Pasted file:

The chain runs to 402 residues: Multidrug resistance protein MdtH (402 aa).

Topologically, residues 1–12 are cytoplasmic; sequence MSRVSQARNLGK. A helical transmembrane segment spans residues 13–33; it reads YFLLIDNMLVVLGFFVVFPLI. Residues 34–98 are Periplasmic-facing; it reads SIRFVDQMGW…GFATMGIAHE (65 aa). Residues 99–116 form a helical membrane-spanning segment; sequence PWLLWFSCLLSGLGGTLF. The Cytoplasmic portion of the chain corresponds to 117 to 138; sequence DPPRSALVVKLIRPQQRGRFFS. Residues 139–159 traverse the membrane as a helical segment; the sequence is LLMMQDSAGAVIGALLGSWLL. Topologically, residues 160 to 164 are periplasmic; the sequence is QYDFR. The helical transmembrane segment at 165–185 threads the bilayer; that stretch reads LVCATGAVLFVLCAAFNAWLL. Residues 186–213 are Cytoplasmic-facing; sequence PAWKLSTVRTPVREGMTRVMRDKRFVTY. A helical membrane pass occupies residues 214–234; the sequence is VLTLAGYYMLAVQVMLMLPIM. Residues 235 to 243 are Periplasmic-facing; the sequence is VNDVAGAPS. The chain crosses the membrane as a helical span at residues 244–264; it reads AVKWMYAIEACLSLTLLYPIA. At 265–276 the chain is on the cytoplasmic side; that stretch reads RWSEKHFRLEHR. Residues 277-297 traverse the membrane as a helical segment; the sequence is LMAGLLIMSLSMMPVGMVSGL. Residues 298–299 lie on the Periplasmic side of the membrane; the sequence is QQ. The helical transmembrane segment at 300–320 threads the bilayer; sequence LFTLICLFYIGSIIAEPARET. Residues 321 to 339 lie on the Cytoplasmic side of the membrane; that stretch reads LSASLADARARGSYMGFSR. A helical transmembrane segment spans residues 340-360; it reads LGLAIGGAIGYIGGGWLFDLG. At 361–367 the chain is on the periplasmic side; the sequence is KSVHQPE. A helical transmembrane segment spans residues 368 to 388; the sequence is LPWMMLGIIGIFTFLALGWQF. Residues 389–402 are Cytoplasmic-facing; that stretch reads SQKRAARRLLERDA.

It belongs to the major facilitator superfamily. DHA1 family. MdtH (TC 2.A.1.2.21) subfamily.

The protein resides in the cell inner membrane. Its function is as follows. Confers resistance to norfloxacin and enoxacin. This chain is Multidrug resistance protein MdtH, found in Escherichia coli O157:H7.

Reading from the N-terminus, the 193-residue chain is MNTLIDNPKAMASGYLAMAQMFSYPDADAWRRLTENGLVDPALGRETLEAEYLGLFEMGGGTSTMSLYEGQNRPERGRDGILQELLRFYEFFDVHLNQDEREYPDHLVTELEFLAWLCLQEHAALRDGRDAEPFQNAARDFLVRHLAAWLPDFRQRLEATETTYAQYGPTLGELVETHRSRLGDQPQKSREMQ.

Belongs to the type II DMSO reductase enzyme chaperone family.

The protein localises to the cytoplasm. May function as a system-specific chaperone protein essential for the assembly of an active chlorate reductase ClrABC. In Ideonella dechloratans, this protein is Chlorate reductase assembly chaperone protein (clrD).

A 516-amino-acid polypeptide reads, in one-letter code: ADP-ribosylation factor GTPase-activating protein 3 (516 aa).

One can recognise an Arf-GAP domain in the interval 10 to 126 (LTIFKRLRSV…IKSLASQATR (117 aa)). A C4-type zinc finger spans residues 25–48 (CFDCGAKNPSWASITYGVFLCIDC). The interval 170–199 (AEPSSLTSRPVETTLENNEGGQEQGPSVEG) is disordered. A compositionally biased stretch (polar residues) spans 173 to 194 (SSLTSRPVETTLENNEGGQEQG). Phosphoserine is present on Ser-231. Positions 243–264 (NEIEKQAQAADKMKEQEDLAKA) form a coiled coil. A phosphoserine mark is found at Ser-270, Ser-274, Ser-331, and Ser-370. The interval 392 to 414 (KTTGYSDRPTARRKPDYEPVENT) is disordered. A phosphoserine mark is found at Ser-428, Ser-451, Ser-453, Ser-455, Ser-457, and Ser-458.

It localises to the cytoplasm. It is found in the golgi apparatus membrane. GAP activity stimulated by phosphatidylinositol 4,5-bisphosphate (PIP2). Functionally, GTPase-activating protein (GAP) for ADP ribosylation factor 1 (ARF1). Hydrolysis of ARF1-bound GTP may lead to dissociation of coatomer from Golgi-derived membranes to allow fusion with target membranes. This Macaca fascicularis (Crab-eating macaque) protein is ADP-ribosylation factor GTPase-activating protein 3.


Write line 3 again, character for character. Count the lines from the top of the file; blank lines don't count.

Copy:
It belongs to the major facilitator superfamily. DHA1 family. MdtH (TC 2.A.1.2.21) subfamily.